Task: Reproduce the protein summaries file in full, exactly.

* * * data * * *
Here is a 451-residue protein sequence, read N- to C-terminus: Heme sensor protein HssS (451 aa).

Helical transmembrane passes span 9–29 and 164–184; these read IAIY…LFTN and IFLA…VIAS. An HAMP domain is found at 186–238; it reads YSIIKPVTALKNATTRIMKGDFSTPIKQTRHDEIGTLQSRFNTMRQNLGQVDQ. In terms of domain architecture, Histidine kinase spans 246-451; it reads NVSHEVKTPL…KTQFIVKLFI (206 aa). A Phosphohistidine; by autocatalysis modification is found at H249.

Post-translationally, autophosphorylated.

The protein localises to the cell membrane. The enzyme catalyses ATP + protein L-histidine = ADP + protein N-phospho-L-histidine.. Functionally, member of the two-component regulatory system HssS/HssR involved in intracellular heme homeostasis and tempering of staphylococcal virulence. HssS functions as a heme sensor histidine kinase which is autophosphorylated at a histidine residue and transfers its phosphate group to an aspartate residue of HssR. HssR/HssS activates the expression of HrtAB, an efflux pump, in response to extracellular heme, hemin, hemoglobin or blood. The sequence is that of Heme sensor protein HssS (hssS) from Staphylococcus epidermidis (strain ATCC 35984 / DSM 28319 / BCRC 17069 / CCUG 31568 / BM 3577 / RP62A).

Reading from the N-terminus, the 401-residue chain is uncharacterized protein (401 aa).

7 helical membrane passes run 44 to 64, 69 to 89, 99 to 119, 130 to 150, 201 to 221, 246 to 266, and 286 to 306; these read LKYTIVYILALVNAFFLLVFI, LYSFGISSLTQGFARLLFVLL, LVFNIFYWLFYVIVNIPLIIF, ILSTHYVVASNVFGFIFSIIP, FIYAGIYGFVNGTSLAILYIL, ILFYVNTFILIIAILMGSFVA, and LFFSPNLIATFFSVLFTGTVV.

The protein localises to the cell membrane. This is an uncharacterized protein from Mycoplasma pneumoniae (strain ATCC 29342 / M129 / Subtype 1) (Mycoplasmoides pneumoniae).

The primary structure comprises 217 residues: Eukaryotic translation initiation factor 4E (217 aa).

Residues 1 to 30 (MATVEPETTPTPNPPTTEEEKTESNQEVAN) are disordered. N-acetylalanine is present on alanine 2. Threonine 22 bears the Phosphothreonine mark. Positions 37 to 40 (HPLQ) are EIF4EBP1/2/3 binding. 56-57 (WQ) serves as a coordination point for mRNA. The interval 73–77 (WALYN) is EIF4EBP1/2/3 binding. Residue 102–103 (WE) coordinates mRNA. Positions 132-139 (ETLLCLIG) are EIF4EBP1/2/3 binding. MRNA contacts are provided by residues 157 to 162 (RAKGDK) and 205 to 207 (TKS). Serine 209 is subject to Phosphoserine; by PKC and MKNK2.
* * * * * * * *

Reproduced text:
Here is a 451-residue protein sequence, read N- to C-terminus: Heme sensor protein HssS (451 aa).

Helical transmembrane passes span 9–29 and 164–184; these read IAIY…LFTN and IFLA…VIAS. An HAMP domain is found at 186–238; it reads YSIIKPVTALKNATTRIMKGDFSTPIKQTRHDEIGTLQSRFNTMRQNLGQVDQ. In terms of domain architecture, Histidine kinase spans 246-451; it reads NVSHEVKTPL…KTQFIVKLFI (206 aa). A Phosphohistidine; by autocatalysis modification is found at H249.

Post-translationally, autophosphorylated.

The protein localises to the cell membrane. The enzyme catalyses ATP + protein L-histidine = ADP + protein N-phospho-L-histidine.. Functionally, member of the two-component regulatory system HssS/HssR involved in intracellular heme homeostasis and tempering of staphylococcal virulence. HssS functions as a heme sensor histidine kinase which is autophosphorylated at a histidine residue and transfers its phosphate group to an aspartate residue of HssR. HssR/HssS activates the expression of HrtAB, an efflux pump, in response to extracellular heme, hemin, hemoglobin or blood. The sequence is that of Heme sensor protein HssS (hssS) from Staphylococcus epidermidis (strain ATCC 35984 / DSM 28319 / BCRC 17069 / CCUG 31568 / BM 3577 / RP62A).

Reading from the N-terminus, the 401-residue chain is uncharacterized protein (401 aa).

7 helical membrane passes run 44 to 64, 69 to 89, 99 to 119, 130 to 150, 201 to 221, 246 to 266, and 286 to 306; these read LKYTIVYILALVNAFFLLVFI, LYSFGISSLTQGFARLLFVLL, LVFNIFYWLFYVIVNIPLIIF, ILSTHYVVASNVFGFIFSIIP, FIYAGIYGFVNGTSLAILYIL, ILFYVNTFILIIAILMGSFVA, and LFFSPNLIATFFSVLFTGTVV.

The protein localises to the cell membrane. This is an uncharacterized protein from Mycoplasma pneumoniae (strain ATCC 29342 / M129 / Subtype 1) (Mycoplasmoides pneumoniae).

The primary structure comprises 217 residues: Eukaryotic translation initiation factor 4E (217 aa).

Residues 1 to 30 (MATVEPETTPTPNPPTTEEEKTESNQEVAN) are disordered. N-acetylalanine is present on alanine 2. Threonine 22 bears the Phosphothreonine mark. Positions 37 to 40 (HPLQ) are EIF4EBP1/2/3 binding. 56-57 (WQ) serves as a coordination point for mRNA. The interval 73–77 (WALYN) is EIF4EBP1/2/3 binding. Residue 102–103 (WE) coordinates mRNA. Positions 132-139 (ETLLCLIG) are EIF4EBP1/2/3 binding. MRNA contacts are provided by residues 157 to 162 (RAKGDK) and 205 to 207 (TKS). Serine 209 is subject to Phosphoserine; by PKC and MKNK2.